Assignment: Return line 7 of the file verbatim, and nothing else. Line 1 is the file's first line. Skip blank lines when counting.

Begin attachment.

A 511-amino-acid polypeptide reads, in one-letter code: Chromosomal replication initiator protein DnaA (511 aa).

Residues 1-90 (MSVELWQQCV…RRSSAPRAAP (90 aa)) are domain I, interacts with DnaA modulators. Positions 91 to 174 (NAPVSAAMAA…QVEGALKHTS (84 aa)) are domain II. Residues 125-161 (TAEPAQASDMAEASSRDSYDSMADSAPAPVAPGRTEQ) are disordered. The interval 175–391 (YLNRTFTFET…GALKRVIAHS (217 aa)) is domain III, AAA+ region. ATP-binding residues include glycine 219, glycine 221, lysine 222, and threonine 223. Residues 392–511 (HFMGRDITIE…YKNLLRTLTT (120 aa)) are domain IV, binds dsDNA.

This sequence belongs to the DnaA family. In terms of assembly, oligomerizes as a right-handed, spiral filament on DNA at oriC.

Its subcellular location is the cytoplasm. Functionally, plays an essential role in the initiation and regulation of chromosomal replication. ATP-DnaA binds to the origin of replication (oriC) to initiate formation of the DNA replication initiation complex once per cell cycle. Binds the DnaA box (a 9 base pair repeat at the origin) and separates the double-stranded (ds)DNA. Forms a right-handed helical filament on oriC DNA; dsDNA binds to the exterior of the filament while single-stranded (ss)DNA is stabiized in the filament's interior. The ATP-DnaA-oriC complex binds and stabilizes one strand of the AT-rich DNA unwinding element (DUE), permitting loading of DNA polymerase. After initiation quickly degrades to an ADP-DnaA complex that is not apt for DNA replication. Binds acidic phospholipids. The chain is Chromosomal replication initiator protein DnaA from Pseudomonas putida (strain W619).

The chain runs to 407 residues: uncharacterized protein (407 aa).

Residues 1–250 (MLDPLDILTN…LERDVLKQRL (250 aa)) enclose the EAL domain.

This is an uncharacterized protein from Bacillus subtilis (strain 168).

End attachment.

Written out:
This is an uncharacterized protein from Bacillus subtilis (strain 168).